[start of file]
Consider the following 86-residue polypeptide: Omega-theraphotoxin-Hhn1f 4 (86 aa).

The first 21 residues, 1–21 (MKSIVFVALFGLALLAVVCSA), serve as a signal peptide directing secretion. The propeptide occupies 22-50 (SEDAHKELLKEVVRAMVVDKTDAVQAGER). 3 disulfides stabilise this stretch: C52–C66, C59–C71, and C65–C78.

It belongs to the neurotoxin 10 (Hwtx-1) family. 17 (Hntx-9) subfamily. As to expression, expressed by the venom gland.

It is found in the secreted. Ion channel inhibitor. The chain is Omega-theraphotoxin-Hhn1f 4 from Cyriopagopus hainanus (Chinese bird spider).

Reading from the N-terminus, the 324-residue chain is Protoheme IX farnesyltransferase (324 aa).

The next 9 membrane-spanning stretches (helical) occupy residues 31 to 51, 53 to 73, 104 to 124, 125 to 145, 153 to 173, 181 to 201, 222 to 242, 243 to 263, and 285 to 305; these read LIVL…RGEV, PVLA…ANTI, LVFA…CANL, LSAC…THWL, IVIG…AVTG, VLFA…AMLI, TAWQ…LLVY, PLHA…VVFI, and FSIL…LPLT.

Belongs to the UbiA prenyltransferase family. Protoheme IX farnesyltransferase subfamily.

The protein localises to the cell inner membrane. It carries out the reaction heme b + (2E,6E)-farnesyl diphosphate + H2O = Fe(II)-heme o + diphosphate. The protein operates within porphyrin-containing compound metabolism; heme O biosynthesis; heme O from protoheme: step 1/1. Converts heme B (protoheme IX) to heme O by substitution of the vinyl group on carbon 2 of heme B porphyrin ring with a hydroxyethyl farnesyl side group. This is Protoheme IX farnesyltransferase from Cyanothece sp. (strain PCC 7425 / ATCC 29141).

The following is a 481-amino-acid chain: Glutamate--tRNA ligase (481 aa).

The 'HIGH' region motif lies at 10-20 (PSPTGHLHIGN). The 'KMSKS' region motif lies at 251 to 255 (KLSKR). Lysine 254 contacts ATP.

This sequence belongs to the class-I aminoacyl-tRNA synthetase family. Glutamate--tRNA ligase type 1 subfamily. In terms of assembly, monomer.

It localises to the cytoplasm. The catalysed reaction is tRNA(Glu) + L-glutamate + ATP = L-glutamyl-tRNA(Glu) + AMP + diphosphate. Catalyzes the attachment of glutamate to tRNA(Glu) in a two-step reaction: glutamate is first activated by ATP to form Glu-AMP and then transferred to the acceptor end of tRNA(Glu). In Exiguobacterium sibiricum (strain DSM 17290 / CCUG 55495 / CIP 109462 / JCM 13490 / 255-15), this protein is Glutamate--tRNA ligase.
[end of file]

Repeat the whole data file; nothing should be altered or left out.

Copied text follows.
Consider the following 86-residue polypeptide: Omega-theraphotoxin-Hhn1f 4 (86 aa).

The first 21 residues, 1–21 (MKSIVFVALFGLALLAVVCSA), serve as a signal peptide directing secretion. The propeptide occupies 22-50 (SEDAHKELLKEVVRAMVVDKTDAVQAGER). 3 disulfides stabilise this stretch: C52–C66, C59–C71, and C65–C78.

It belongs to the neurotoxin 10 (Hwtx-1) family. 17 (Hntx-9) subfamily. As to expression, expressed by the venom gland.

It is found in the secreted. Ion channel inhibitor. The chain is Omega-theraphotoxin-Hhn1f 4 from Cyriopagopus hainanus (Chinese bird spider).

Reading from the N-terminus, the 324-residue chain is Protoheme IX farnesyltransferase (324 aa).

The next 9 membrane-spanning stretches (helical) occupy residues 31 to 51, 53 to 73, 104 to 124, 125 to 145, 153 to 173, 181 to 201, 222 to 242, 243 to 263, and 285 to 305; these read LIVL…RGEV, PVLA…ANTI, LVFA…CANL, LSAC…THWL, IVIG…AVTG, VLFA…AMLI, TAWQ…LLVY, PLHA…VVFI, and FSIL…LPLT.

Belongs to the UbiA prenyltransferase family. Protoheme IX farnesyltransferase subfamily.

The protein localises to the cell inner membrane. It carries out the reaction heme b + (2E,6E)-farnesyl diphosphate + H2O = Fe(II)-heme o + diphosphate. The protein operates within porphyrin-containing compound metabolism; heme O biosynthesis; heme O from protoheme: step 1/1. Converts heme B (protoheme IX) to heme O by substitution of the vinyl group on carbon 2 of heme B porphyrin ring with a hydroxyethyl farnesyl side group. This is Protoheme IX farnesyltransferase from Cyanothece sp. (strain PCC 7425 / ATCC 29141).

The following is a 481-amino-acid chain: Glutamate--tRNA ligase (481 aa).

The 'HIGH' region motif lies at 10-20 (PSPTGHLHIGN). The 'KMSKS' region motif lies at 251 to 255 (KLSKR). Lysine 254 contacts ATP.

This sequence belongs to the class-I aminoacyl-tRNA synthetase family. Glutamate--tRNA ligase type 1 subfamily. In terms of assembly, monomer.

It localises to the cytoplasm. The catalysed reaction is tRNA(Glu) + L-glutamate + ATP = L-glutamyl-tRNA(Glu) + AMP + diphosphate. Catalyzes the attachment of glutamate to tRNA(Glu) in a two-step reaction: glutamate is first activated by ATP to form Glu-AMP and then transferred to the acceptor end of tRNA(Glu). In Exiguobacterium sibiricum (strain DSM 17290 / CCUG 55495 / CIP 109462 / JCM 13490 / 255-15), this protein is Glutamate--tRNA ligase.